Read an Excerpt
Fact or Fiction: Science Tackles 58 Popular Myths
By Scientific American
Scientific AmericanCopyright © 2013 Scientific American
All rights reserved.
The Animal Kingdom
Chocolate Is Poisonous to Dogs
by Alison Snyder
A small dog should be belly-up after eating a handful M&M's, at least according to conventional wisdom. But watching "Moose," a friend's five-pound Chihuahua, race around a living room after his sweet snack makes one wonder: Is chocolate truly poisonous to dogs?
Dogs and humans have similar tastes. Like us, they seek out sweets and have no problem indulging. But unlike humans, our canine companions experience dangerous effects from eating chocolate — it can poison them and in some cases is lethal. The hazard, however, is probably overblown, says Tim Hackett, a veterinarian at Colorado State University. Chocolate's danger to dogs depends on its quantity and quality. Large dogs can usually handle a small amount of chocolate whereas the same helping could cause problems for Moose and his pintsize kin.
Chocolate is processed from the bitter seeds of the cacao tree, which contain a family of compounds known as methylxanthines. This class of substances includes caffeine and the related chemical theobromine. Both molecules bind to receptors on the surfaces of cells and block the natural compounds that normally attach there. Low doses of methylxanthines can lead to vomiting or diarrhea in dogs, and euphoria in humans. Chocolate contains a significant amount of theobromine and smaller amounts of caffeine. If a large quantity of theobromine or caffeine is ingested, some dogs will experience muscle tremors or even seizures. These chemical constituents of chocolate can cause a dog's heart to race up to twice its normal rate, and some dogs may run around as if "they drank a gallon of espresso," according to Hackett. Moose, it seems, was on a "theobromine high."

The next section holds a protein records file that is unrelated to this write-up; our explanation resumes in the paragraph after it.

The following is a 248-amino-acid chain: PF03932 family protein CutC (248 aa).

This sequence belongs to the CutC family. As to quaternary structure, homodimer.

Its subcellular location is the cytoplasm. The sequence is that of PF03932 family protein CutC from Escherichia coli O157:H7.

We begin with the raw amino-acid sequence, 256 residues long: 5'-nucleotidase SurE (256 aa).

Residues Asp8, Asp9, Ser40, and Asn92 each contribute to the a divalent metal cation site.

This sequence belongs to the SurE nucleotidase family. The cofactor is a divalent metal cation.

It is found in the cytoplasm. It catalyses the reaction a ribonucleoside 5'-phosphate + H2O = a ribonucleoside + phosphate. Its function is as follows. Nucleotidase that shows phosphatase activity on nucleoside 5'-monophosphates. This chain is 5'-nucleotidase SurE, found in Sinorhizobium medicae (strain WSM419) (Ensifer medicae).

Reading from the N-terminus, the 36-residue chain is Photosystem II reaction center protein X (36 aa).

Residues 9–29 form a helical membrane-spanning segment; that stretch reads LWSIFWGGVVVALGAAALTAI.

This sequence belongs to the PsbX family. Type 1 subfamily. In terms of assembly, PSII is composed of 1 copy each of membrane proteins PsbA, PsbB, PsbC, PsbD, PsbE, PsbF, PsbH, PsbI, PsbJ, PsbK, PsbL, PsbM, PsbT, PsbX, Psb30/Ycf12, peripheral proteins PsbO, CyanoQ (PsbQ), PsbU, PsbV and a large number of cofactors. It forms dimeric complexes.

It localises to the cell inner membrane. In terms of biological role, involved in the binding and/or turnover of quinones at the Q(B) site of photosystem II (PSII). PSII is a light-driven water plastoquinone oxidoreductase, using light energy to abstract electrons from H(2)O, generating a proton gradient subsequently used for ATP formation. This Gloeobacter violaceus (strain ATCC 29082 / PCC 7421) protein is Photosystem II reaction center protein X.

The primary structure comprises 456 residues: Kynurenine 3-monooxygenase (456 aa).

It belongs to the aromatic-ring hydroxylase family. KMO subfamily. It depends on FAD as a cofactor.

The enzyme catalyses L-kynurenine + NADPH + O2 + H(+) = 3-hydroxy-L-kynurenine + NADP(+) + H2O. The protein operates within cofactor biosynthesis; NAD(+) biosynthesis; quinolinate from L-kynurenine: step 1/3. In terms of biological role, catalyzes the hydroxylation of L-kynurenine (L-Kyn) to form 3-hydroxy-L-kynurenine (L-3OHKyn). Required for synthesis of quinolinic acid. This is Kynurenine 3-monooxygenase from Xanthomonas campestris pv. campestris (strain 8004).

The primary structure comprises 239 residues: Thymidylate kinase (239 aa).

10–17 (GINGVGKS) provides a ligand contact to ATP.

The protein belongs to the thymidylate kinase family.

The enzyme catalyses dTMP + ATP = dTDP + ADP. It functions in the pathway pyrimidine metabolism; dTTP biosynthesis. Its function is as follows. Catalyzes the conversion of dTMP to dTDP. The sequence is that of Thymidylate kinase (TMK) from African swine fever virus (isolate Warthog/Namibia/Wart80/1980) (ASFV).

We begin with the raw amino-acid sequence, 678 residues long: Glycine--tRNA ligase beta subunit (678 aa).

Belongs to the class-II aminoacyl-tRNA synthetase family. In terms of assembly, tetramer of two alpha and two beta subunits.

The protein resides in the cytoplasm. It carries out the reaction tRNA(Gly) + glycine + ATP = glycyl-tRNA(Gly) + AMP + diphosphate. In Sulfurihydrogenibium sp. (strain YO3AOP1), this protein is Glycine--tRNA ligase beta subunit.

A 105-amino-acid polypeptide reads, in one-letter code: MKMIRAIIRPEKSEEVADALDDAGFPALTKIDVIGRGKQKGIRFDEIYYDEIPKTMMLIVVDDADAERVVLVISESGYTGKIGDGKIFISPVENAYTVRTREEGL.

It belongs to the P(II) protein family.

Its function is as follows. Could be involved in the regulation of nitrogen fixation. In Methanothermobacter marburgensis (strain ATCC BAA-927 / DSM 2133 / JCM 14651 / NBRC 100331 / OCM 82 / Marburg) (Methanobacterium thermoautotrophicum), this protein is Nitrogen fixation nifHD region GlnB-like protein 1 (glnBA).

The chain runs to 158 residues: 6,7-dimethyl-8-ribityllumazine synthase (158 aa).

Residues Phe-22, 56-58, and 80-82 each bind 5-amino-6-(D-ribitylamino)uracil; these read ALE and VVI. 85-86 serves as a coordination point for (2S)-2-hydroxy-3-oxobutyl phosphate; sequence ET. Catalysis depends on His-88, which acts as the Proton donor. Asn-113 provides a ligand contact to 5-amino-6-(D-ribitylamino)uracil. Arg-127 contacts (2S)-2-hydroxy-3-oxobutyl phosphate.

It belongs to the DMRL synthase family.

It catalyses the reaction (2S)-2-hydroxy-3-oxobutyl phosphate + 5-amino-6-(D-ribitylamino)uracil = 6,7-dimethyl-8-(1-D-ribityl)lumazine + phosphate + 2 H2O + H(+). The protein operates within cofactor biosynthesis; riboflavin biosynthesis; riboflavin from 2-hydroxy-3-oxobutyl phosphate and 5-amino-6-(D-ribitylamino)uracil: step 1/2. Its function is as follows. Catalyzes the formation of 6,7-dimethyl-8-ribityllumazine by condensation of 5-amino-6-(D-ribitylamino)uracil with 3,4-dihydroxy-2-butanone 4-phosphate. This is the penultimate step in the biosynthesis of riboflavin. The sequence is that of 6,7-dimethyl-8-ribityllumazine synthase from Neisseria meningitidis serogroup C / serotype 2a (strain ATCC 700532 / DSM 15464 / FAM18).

Dogs are capable of handling some chocolate, but it depends on the animal's weight and the type of chocolate it eats. Unsweetened baking chocolate contains more than six times as much theobromine as milk chocolate, although amounts vary between cocoa beans as well as different brands of chocolate. Less than four ounces of milk chocolate is potentially lethal for Moose and other small dogs, according to the ASPCA Animal Control Poison Center.
Around every confection-centered holiday — Valentine's Day, Easter and Christmas — at least three or four dogs are hospitalized overnight in the animal medical center at Colorado State. But in 16 years as an emergency and critical care veterinarian, Hackett has seen just one dog die from chocolate poisoning, and he suspects it may have had an underlying disease that made it more vulnerable to chocolate's heart-racing effect.
Dogs that eat a small amount of chocolate should be able to filter the methylxanthines through their body and avoid veterinary treatment. But more acutely poisoned dogs are generally treated by inducing vomiting and administering activated charcoal to absorb any methylxanthines remaining in the gut or that may be circulating through the dog's digestive system
Ultimately, Moose survived his cocoa snack. But no matter how you bake it, wrap it or melt it, chocolate and Moose don't mix.
--Originally published: Scientific American Online, February 2, 2007.
Komodo Dragons Show That Virgin Births Are Possible
by Philip Yam
Indonesian dragons can breed without the benefit of masculine companionship. Researchers reported in Nature that the only two sexually mature female Komodo dragons in all of Europe laid viable eggs without insemination from a male. One Komodo, named Flora, lives at the Chester Zoo in England and has never been kept with a male; yet in 2006 she laid a clutch of 11 eggs, eight of which survived and are now settled in zoos around the world. Earlier in 2006, a now deceased female named Sungai from the London Zoo laid a clutch of 22 eggs, four of which yielded normal male dragons--even though Sungai hadn't had a date in two and a half years.
Some reptiles can hold onto sperm for several years, so initially researchers considered that Sungai's eggs had a father. But genetic analysis ruled that out, unless the father were somehow genetically identical to her. (Sungai did later mate with a male and laid a normally fertilized clutch, so don't think she died a virgin.)